Flowers like sunlight. With it, they are able to carry out photosynthesis, and it’s a necessary part of many plants’ growing and living process. But new research also shows that sunlight may be important for a number of other things in a plant’s life as well.
Many kinds of flowers actually try their best to face the sunlight to get more of it; among those are sunflowers. As they start their day, they face the East to anticipate the sunrise, and then they track the Sun from East to West through the sky until the Sun inevitably sets. Throughout the night, the sunflower resets its position to face the Sun to the East again in the morning.
Such behavior is best observed in younger flowers, as they tend to lose the determination to face the right way as they mature. In a study published in Science, researchers found that this behavior plays a huge role in pollination candidacy, as well as growth.
They do this with a Circadian clock, which may sound familiar because animals (people included) also have a Circadian clock, which helps them know when it’s time to wake up and fall asleep.
The internal Circadian clock helps them face the East for the Sun in the morning, but it also plays a big role in helping the plant to grow as large as it can, as well as reproduce.
By facing the East, a flower warms up much more quickly as the Sun rises than a flower that faces the opposite direction does. This heat is a direct magnet for pollinators, which means flowers that have more effective Circadian clocks tend to get pollinated more frequently.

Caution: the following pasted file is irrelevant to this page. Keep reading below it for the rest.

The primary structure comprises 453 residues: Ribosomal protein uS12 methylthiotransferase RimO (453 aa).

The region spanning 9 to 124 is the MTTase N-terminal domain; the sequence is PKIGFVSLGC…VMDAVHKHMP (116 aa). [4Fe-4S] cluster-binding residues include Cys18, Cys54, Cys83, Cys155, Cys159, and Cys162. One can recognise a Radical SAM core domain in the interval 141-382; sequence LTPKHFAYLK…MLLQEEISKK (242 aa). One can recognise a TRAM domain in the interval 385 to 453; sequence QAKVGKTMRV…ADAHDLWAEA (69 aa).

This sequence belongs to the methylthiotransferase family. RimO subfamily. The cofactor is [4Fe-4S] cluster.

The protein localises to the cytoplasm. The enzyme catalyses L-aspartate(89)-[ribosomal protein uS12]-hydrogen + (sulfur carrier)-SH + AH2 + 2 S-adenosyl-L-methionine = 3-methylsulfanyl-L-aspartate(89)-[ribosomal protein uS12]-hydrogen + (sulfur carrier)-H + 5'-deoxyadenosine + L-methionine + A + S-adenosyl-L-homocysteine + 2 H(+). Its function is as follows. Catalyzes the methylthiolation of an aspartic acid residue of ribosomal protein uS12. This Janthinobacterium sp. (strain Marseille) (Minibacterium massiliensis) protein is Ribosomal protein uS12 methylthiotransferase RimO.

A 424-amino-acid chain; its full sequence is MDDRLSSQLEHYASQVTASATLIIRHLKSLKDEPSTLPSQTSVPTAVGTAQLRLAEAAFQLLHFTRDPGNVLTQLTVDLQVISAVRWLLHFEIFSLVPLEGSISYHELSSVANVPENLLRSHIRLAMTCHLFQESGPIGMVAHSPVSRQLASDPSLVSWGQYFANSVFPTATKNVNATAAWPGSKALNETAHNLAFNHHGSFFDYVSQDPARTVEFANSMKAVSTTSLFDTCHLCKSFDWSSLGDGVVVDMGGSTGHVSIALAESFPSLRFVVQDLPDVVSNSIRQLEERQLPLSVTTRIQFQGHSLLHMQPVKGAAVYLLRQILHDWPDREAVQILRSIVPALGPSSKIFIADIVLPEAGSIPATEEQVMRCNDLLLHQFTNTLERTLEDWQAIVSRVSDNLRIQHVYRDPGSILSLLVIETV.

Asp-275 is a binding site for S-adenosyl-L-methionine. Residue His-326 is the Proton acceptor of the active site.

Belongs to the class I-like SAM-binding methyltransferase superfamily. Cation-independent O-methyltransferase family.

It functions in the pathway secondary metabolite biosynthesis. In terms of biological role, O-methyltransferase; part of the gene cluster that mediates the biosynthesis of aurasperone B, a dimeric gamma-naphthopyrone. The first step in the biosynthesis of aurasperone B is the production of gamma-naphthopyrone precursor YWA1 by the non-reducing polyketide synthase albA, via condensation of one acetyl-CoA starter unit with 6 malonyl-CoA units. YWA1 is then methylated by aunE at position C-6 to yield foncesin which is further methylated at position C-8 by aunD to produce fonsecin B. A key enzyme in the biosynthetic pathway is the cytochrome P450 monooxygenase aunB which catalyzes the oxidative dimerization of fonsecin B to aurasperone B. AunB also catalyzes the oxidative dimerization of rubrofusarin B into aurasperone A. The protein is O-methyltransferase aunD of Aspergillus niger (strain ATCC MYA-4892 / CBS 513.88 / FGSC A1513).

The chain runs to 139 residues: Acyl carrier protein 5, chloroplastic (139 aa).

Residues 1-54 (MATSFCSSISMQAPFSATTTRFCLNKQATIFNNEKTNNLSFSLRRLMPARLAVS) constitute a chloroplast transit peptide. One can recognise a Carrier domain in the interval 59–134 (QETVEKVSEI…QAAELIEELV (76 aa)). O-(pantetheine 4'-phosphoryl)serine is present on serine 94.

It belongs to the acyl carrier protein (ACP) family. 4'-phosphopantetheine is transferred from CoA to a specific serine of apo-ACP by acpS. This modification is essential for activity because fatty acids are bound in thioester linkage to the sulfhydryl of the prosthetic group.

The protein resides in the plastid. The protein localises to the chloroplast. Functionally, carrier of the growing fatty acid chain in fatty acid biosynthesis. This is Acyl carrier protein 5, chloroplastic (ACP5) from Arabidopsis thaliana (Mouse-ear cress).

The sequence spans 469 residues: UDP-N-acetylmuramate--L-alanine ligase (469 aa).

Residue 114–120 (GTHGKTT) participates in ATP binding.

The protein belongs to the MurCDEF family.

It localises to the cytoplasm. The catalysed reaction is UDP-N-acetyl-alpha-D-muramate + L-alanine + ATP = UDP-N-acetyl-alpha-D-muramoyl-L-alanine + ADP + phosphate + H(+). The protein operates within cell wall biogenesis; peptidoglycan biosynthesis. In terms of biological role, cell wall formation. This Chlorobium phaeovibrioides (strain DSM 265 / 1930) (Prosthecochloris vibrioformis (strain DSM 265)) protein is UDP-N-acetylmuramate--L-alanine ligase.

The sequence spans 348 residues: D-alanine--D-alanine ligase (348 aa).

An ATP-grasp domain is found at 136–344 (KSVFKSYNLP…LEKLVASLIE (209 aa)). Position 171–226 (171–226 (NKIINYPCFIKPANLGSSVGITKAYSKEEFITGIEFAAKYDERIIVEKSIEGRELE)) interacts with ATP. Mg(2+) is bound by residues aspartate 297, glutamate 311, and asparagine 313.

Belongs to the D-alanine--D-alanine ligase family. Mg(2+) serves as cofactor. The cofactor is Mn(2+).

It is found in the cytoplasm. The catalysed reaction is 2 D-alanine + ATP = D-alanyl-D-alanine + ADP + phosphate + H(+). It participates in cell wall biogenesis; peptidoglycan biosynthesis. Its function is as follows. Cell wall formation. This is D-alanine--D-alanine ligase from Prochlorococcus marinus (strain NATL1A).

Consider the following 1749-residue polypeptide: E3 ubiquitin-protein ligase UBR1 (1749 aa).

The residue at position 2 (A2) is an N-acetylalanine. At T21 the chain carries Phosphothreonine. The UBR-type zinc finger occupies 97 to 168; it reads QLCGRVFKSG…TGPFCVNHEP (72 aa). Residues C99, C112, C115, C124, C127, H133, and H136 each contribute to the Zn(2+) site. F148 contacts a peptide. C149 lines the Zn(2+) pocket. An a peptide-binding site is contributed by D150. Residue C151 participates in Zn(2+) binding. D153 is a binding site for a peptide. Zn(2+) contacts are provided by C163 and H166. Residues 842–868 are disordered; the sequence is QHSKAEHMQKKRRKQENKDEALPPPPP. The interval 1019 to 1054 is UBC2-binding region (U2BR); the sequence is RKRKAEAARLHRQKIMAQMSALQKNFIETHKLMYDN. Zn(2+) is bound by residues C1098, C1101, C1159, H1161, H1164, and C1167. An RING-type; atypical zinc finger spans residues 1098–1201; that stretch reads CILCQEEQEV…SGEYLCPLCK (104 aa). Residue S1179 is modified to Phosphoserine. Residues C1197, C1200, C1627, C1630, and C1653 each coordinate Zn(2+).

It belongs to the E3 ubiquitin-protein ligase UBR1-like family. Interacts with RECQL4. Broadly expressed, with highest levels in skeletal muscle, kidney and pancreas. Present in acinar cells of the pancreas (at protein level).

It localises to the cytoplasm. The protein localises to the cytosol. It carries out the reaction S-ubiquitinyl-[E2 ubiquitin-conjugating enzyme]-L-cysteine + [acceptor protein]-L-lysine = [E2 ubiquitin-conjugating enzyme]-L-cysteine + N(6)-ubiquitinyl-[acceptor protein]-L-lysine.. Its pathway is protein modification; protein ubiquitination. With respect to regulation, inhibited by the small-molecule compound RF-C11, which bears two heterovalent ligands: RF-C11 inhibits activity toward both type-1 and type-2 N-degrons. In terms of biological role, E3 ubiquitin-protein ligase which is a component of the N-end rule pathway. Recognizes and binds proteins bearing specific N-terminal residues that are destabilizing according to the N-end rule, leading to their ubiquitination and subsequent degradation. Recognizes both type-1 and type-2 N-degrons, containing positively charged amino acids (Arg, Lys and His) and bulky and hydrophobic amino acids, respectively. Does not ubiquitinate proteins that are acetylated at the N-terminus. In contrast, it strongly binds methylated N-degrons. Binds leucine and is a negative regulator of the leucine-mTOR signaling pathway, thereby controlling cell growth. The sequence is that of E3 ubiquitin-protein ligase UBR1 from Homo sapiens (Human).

Showing that the warmth of Sunlight has an effect on pollination was easily demonstrated by using a portable heater to warm up flowers that weren’t facing the Sun, and pollinators, sure enough, went after the artificially-heated flowers rather than the colder ones.
It’s worth also noting that during the study, scientists were unable to trick the sunflowers’ sense for Sunlight. Even when trying to trick the plants with artificial light, they were unable to make the Sunflowers face the artificial light, which means their ability to face East to anticipate the Sun is based off of an internal clock and not light detection.
Also observed during the study is plants that were unable to face the East in the mornings grew less (by up to 10%). They figured this by essentially forcing some sunflowers to face the West by tethering them to a stake and then rotating them to the West.
It would seem that this internal Circadian clock is essential to more than one aspect of a Sunflower’s life cycle, and likely other kinds of plants as well.
Source: University of California - Davis